“We’ve been open 20 years now, and we have a lot of adults who will pe­ri­od­i­cally email or call us to let us know, ‘We saw you on the news, and I want to ex­press to you how much you helped me and here’s how well I’m do­ing now.’”

Fisher points out that the Cen­ter of­fers an en­tire sec­tion on its web­site that fo­cuses on abuse pre­ven­tion that in­cludes free guides for chil­dren and adults and a list of rec­om­mended re­sources to help ed­u­cate par­ents and teach­ers. The Cen­ter has also re­cently started a train­ing pro­gram called Stew­ards of


“It’s a quick, two-hour train­ing that we can do here, at your of­fice, at your house for your friends or dur­ing com­mu­nity events where we do it, like, at the Boys and Girls Club,” says Fisher. “It’s open to any­one, re­ally. It’s great for any­one that is not used to this world to kind of learn how to pro­tect your kids. We give you a free work­book with tips — your kids can go to a slum­ber party, but maybe they take their own sleep­ing bags and no one else is al­lowed in each one. Or if they don’t feel com­fort­able hug­ging some­one, that’s OK — they don’t have to. They can high five them. It’s all about teach­ing your chil­dren how to be in charge of their own body.”

“I think peo­ple al­ways feel like it can al­ways hap­pen to some­body else, but not to them,” says Kara Dearien, co­or­di­na­tor of the Cen­ter’s big­gest an­nual fundraiser, Dream Big. “It could be hap­pen­ing to you. And hav­ing that pre­ven­tion as a par­ent, know­ing what to look for, I think, could re­ally help a lot. Peo­ple think it’s ta­boo to talk

about abuse, but it’s not go­ing away, so you have to talk about it — how to pre­vent it, what to do if it does hap­pen.”

Dream Big, now in its 10th year, is nec­es­sary for the Cen­ter’s pro­grams and ini­tia­tives to con­tinue serv­ing the chil­dren of Wash­ing­ton County.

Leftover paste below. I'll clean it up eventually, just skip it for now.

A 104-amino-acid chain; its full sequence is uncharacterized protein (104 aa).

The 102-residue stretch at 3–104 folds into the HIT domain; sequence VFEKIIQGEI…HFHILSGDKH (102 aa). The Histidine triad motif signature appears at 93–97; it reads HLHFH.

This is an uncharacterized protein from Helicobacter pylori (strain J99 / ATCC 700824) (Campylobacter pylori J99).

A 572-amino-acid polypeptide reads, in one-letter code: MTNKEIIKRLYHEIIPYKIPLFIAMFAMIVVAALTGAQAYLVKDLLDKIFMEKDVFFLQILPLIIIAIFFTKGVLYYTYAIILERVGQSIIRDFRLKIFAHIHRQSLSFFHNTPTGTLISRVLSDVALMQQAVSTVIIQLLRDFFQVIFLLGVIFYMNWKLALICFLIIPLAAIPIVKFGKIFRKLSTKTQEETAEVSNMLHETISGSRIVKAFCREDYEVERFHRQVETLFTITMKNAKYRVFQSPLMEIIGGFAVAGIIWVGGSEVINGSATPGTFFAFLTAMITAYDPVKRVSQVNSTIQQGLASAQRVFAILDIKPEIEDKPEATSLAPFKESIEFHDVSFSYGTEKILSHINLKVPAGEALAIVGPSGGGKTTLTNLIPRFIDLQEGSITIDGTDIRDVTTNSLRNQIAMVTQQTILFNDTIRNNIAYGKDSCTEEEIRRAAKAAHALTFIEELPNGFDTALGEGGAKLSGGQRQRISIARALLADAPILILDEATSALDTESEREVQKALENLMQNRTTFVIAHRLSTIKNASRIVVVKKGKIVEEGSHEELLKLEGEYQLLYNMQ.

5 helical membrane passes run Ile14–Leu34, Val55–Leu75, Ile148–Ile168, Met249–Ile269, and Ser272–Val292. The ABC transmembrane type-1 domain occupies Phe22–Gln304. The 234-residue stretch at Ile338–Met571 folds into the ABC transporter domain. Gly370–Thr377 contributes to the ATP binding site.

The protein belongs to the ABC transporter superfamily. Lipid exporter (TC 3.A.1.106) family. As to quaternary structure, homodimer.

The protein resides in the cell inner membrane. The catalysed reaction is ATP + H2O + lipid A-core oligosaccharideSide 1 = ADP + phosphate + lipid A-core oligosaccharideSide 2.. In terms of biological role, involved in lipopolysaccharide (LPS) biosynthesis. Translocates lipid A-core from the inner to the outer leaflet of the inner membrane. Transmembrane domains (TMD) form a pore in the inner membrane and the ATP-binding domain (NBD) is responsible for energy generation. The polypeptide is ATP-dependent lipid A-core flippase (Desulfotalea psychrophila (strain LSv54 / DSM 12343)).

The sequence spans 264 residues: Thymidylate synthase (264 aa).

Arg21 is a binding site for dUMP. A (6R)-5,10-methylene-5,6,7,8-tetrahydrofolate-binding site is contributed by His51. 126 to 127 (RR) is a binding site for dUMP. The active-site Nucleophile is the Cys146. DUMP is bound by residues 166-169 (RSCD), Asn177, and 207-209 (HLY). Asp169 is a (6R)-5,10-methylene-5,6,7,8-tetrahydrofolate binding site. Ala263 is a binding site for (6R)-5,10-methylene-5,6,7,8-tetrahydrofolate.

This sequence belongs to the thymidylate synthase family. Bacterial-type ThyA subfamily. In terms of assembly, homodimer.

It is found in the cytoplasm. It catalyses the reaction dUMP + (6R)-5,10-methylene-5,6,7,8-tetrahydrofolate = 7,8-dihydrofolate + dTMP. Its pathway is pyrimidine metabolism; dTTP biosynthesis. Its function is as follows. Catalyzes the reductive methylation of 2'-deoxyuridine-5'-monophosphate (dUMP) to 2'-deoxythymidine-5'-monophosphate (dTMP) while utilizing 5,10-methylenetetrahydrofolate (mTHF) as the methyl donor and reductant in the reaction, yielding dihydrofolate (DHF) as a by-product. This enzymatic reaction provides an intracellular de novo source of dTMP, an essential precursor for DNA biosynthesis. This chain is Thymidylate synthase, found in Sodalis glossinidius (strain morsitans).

“We re­ceive a very small amount of fund­ing from the state and fed­eral gov­ern­ment, but we never know how long it’s go­ing to be here,” says Fisher.

Dearien says this year’s Dream Big will fea­ture a

vin­tage car­ni­val theme, com­plete with car­ni­val-style games and decor. A wide va­ri­ety of items will be avail­able through silent and live auc­tions, but Dearien says there is lit­tle doubt as to what her fa­vorite item auc­tion is.

“We’re auc­tion­ing off a res­cue dog from Big Paws of the Ozarks,” says Dearien. “She is spayed and up-to-date on her shots, and she will come with train­ing ses­sions as well.” Dearien and Fisher say that adopt­ing the res­cue dog is a good metaphor for the

com­pas­sion­ate work the Cen­ter does.

Tick­ets for the event are $75 each, a price point that is lower than many other fundrais­ing events. It is a de­lib­er­ate at­tempt, says Fisher, to keep the event ac­ces­si­ble so that aware­ness of the Cen­ter and its mis­sion will be open to ev­ery­one. Aware­ness is key in the area of abuse, she says.

“Abuse doesn’t dis­crim­i­nate,” says Fisher. “Young and old, peo­ple of all so­cio-eco­nomic lev­els, all dif­fer­ent races, boys, girls — it af­fects ev­ery­body.”

Cour­tesy Photo

More than 8,000 hand­prints line the hall­ways and of­fices of the Chil­dren’s Safety Cen­ter, a visual re­minder of the Wash­ing­ton County chil­dren who have re­ceived as­sis­tance from the Cen­ter in its 20 years of op­er­a­tion.